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My 2yo does this, and has from about 3 mos on. It seems to be his last hurrah before sleep takes over. Thank goodness for nursing, I don't know how I'd ever settle the pre-sleep wiggles without it! It seems to help to get a firm but gentle grip on the thigh closest to the mattress, to keep him from flipping over, and to try and keep his bottom arm in front of him, rather than behind him. That keeps his bottom down, and his body still long enough for him to relax and go to sleep. I'm not so sure about actually restraining him, I think if that were necessary, it would indicate (for my ds, anyway)that it wasn't pre-sleep wiggles, rather a lack of tiredness/ readiness for sleep.
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#7 of 21 Old 06-18-2008, 10:13 AM
 
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DH & I were just talking (& laughing) about it the other night. DS definitely does this, and we thought the same thing as Nanners - that is his last burst of energy before he goes to sleep. It cracks me up how much he can move while still staying latched on

Stephanie ~ Mama to Avery (7/07) & Iona (3/10)
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#8 of 21 Old 06-18-2008, 10:18 AM
 
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We call it Boobrobatics.
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#9 of 21 Old 06-18-2008, 10:48 AM
 
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Oh my word, I didn't know other babies did this too! I feel like I am insane and that my 8 month old daughter is insane. She scooches onto her belly while still latched, throws her bum in the air, occasionally pops off and grins at me with milk dripping down her chin. She will then grab at the boob in unrestrained joy. I can't help but laugh but I am sure I am setting myself up for issues later on. It IS always worse when she has gas or late at night. I have taken to the rocking chair at night too. But she still sometimes tries to get on her belly and wiggle while in my arms. Hope it's just a phase!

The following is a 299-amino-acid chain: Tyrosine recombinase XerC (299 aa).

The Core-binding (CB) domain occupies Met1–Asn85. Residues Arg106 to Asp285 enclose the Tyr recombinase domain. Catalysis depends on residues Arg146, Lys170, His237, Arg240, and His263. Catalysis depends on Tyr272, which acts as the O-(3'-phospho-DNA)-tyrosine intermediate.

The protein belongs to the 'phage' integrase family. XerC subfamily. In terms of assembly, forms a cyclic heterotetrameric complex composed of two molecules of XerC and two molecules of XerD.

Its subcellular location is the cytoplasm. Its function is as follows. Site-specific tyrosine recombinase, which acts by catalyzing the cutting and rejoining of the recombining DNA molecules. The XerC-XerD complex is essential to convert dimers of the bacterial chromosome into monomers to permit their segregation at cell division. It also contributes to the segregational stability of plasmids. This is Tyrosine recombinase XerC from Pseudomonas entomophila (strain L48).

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#10 of 21 Old 06-18-2008, 11:10 AM
 
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Yes! my 9 mo does this. its funny and frustrating at the same time! he thrashes around like crazy. glad to know I'm not alone!!
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#11 of 21 Old 06-18-2008, 02:37 PM
 
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Quote:
Originally Posted by nataliebojesen View Post
Hope it's just a phase!
Oh, it's totally a phase... a 2-3 year long phase...